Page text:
Q. Which of the following can be responsible for Emperor Penguins losing body heat?
1. Thermal convection
3. Reproduction process
4. Food metabolism
Paragraph 4, “And given the Emperors’ unusually demanding breeding cycle, every bit of warmth counts. . . . Since [penguins trek as far as 75 miles to the coast to breed and male penguins] don’t eat anything during [the incubation period of 64 days], conserving calories by giving up as little heat as possible is crucial” clearly shows that emperor penguins lose heat during the reproduction process. Therefore, option 3 is the correct answer.
Q. All of the following, if true, would negate the findings of the study reported in the passage EXCEPT:
1. the penguins’ plumage were made of a material that did not allow any heat transfer through convection or radiation.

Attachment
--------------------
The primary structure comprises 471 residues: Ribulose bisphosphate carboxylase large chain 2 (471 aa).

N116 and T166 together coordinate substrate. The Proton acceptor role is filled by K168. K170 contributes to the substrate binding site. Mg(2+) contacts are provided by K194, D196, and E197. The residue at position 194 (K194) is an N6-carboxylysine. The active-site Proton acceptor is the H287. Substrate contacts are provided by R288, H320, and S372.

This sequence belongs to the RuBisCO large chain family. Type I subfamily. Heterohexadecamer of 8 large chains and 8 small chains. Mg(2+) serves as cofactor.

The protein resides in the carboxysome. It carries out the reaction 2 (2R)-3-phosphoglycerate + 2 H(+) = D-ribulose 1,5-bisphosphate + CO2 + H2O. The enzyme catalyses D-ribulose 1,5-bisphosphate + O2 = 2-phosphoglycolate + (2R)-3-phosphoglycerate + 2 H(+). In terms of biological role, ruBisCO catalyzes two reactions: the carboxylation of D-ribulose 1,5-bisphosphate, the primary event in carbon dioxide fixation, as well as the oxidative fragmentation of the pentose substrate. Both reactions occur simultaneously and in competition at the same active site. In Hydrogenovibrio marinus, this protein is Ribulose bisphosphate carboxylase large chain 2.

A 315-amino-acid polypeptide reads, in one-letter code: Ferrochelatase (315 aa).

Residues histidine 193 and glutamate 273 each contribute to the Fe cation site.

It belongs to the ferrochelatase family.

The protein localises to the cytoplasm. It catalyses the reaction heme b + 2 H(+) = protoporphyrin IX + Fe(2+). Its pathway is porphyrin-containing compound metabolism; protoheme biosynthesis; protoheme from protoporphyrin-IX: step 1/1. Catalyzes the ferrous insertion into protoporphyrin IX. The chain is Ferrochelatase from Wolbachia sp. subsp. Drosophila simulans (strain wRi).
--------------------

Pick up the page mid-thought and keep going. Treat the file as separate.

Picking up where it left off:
2. the temperature of the plumage on the penguins’ heads, chests, and backs were found to be 1.84, 7.24, and 9.76 degrees Fahrenheit respectively
3. the average temperature of the feet of penguins in June 2008 was found to be 2.76 degrees Fahrenheit.
4. the average air temperature recorded during June 2008 in the area of study was –10 degrees Fahrenheit.
The question asks to choose the option that is true according to the passage. The double negatives: negate and EXCEPT cancel themselves out. Read paragraph 2 and you will find that Option 3 is the correct answer.
• The most basic step is to work toward the first word in the Reading Comprehension i.e. reading. So, start reading. Read what you like the most. It can be a newspaper, novel, book, magazine, etc.
• Check your retaining power. After reading, write a summary of what you have read and check whether are you able to get the idea of the passage correct or not